A major challenge facing Jacques Nasser will be sustaining Ford of Europe's recovery.
Ford of Europe's future rests heavily on the success of the Focus.
Ford is just beginning its European turnaround. European operations rebounded from a $291 million loss in 1996 to post a $273 million profit last year. Profits for the first half of this year continued to rise. Earnings were $310 million, from $157 million a year earlier.
In an interview this summer, James Donaldson, Ford of Europe's president since January, said the company is 'a long way away' from its profit targets of a 5 percent after-tax return on sales.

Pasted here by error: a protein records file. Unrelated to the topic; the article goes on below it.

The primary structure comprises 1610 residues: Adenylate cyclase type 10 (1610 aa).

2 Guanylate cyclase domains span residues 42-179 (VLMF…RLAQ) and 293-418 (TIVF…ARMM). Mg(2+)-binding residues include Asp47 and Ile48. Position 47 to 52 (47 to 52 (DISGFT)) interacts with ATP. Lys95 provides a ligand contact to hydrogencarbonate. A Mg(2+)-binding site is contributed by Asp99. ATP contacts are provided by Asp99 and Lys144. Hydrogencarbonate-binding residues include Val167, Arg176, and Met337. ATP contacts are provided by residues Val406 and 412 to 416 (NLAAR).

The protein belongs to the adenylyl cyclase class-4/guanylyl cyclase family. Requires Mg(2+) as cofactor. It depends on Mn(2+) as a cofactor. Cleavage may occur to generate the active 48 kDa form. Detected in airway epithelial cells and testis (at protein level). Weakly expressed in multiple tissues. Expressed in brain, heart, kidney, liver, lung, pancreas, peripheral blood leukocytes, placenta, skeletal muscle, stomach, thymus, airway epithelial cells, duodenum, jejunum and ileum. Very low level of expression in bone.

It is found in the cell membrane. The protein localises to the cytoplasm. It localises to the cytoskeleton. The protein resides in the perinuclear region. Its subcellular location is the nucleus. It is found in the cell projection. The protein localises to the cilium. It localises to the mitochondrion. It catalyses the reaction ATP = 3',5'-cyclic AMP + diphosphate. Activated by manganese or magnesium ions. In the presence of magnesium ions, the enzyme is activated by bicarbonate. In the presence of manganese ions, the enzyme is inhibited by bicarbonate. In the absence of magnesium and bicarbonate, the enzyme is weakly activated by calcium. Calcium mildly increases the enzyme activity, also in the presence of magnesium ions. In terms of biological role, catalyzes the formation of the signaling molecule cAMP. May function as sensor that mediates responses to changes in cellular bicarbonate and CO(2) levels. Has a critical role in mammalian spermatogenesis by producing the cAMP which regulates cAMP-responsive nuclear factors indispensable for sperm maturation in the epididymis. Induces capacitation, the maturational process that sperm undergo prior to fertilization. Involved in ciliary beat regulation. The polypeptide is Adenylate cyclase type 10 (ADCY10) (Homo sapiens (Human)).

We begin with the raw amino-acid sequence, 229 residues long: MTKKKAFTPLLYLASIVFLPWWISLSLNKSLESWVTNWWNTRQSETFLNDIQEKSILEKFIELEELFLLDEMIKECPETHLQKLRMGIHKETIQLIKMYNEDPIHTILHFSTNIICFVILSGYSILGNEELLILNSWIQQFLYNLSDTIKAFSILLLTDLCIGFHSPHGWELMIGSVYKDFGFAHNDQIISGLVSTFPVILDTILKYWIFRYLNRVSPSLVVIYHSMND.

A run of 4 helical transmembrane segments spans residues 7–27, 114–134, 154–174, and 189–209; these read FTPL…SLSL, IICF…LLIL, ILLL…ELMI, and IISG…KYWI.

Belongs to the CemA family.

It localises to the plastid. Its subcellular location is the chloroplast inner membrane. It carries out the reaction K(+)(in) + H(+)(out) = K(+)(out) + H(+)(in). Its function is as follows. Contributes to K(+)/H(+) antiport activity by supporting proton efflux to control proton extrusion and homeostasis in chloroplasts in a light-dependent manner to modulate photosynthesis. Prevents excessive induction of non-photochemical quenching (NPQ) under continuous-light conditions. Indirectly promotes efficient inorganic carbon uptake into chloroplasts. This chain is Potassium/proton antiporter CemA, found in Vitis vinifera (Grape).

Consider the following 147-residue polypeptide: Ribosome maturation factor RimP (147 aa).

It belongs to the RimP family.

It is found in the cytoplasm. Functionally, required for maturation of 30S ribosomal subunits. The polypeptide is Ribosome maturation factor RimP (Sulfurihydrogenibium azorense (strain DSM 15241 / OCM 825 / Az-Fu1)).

Donaldson said he has taken Ford of Europe 'back to basics with a vengeance in Europe' to boost quality and productivity, cut costs and improve the core products.
Ford's biggest problem in Europe has been its lackluster products, especially the three high-volume cars: the Fiesta, Escort and Mondeo. It has had hits with niche cars such as the small Ka, Puma coupe and Galaxy minivan.
Ford needs the Focus to be a hit. The Focus replaces the Escort in Europe and North America.
'If they don't do well with the Focus, it will be extremely difficult for Ford to dig its way back,' said John Lawson, an analyst with Salomon Smith Barney in London.
Donaldson and other Ford of Europe executives say that they got the basics right on the Focus, and that it will be a hit.
As for the rest of Ford's product line, there are plans to revamp the passenger car range and add derivatives to each nameplate.